Firms set up as partnerships, which account for 9 per cent of all small businesses, can only access JobKeeper for one partners. Other partners must go on to the lower JobSeeker payment.
Jason Cornford has had commercial media location discovery business Limitless Locations structured as a partnership with his wife Karen for the past decade.
The measures aimed at stopping the spread of coronavirus has effectively stopped the firm’s work as businesses stop shooting commercials and the owners of potential locations are reluctant to let work teams on to their properties. Their last pay check was on March 19.
Mr Cornford said the difference between he and his wife both receiving JobKeeper or one moving on to JobSeeker was $1000 a month which would be vital to covering their bills and loans.
“I don’t think this has been thought through,” he said.
“You’ve got sole traders, you’ve got proprietry limited companies and you’ve got partnerships and there shouldn’t be a difference in the way they’re treated.”
Treasurer Josh Frydenberg said on Monday the government would stick with its original arrangements for partnerships.
“There are complexities in trusts and partnerships in all these types of arrangements. We took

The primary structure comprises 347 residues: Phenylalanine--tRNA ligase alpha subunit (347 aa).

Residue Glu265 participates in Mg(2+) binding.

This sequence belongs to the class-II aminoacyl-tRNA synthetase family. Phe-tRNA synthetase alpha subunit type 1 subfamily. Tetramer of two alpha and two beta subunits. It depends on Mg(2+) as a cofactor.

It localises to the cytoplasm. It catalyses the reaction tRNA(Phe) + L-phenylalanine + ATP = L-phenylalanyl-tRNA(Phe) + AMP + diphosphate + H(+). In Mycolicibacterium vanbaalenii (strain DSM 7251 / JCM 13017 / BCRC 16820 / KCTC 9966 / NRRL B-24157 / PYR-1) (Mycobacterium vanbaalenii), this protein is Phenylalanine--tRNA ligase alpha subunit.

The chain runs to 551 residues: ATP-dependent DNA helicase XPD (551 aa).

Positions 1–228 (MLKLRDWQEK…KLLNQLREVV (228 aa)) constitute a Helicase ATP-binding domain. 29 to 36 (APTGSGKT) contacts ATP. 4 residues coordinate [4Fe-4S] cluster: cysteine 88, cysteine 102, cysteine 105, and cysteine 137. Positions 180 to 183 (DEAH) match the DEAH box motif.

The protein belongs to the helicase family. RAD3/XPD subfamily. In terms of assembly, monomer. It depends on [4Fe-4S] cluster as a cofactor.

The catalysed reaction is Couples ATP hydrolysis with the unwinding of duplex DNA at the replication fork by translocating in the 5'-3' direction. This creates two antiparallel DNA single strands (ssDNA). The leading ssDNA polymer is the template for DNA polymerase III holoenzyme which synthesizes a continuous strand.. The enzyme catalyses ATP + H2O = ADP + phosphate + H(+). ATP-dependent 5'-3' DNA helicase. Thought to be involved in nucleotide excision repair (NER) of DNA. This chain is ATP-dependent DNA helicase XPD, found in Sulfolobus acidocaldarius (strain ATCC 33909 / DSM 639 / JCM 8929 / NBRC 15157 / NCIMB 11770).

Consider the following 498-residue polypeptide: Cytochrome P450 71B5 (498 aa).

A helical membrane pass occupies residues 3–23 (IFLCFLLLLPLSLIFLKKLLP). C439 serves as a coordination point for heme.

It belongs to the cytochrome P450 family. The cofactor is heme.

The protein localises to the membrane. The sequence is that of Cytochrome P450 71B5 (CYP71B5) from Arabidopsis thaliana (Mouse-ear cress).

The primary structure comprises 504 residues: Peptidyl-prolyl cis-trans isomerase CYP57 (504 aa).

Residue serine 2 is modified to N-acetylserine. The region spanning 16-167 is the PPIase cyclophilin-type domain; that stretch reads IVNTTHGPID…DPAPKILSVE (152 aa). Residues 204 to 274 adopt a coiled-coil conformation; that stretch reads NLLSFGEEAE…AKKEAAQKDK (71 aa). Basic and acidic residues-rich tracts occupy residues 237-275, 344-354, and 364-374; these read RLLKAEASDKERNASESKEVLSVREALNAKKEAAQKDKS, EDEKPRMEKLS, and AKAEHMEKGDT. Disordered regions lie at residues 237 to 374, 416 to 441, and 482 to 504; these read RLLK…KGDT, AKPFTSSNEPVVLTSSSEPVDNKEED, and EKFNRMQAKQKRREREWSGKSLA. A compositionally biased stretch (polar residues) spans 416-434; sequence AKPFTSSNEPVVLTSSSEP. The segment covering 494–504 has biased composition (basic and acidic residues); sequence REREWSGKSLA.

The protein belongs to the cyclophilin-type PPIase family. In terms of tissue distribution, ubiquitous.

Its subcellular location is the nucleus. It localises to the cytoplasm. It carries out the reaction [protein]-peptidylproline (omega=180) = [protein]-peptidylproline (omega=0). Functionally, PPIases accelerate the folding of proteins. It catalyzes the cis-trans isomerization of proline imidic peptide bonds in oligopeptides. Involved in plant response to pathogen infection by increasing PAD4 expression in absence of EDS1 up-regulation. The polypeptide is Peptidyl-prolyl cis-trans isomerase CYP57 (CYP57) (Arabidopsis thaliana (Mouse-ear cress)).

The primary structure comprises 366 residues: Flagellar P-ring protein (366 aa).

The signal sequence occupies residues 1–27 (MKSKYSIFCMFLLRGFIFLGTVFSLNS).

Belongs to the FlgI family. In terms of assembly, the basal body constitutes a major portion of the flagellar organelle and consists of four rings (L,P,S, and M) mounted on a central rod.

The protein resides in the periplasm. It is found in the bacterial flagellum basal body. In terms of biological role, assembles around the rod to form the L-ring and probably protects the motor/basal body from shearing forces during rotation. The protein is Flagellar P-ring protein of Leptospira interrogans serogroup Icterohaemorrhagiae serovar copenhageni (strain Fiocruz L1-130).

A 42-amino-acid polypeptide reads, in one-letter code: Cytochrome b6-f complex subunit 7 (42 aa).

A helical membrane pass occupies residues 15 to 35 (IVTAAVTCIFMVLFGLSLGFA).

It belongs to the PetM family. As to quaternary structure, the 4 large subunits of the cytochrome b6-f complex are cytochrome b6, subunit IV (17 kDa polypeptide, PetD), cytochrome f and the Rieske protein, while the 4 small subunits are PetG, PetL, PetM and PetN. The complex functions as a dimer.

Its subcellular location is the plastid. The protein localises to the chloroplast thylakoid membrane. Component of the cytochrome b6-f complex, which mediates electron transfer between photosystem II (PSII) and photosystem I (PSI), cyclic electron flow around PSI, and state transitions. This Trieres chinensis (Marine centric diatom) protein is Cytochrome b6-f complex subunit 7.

the advice and that is what we decided to do,” he said.
Accountants are discovering issues around the structure of companies that may prevent them receiving JobKeeper payments.
Some firms have their staff in standalone companies that supply their services to other parts of the operation. Accountants are finding these separate entities may fall outside the required 30 per cent fall in turnover to qualify for JobKeeper.
The biggest issue remains cash flow with businesses required to cover the wages of their staff even while the firm is not operating. Many small firms are reporting delays getting overdrafts or loans from banks which have been inundated with requests for finance.
Shadow treasurer Jim Chalmers said the government, which will have a special sitting week of Parliament next month, had to look at modifications to JobKeeper.
“The government rightly says that the objective here is to try and maintain the link between more workers and more employers so that when the crisis is over that link has been maintained throughout,” he said.
“That is a worthy objective, but if it’s a worthy objective for some workers, it should be a worthy objective for more workers.”
Shane is a senior economics correspondent for The Age and The Sydney Morning Herald.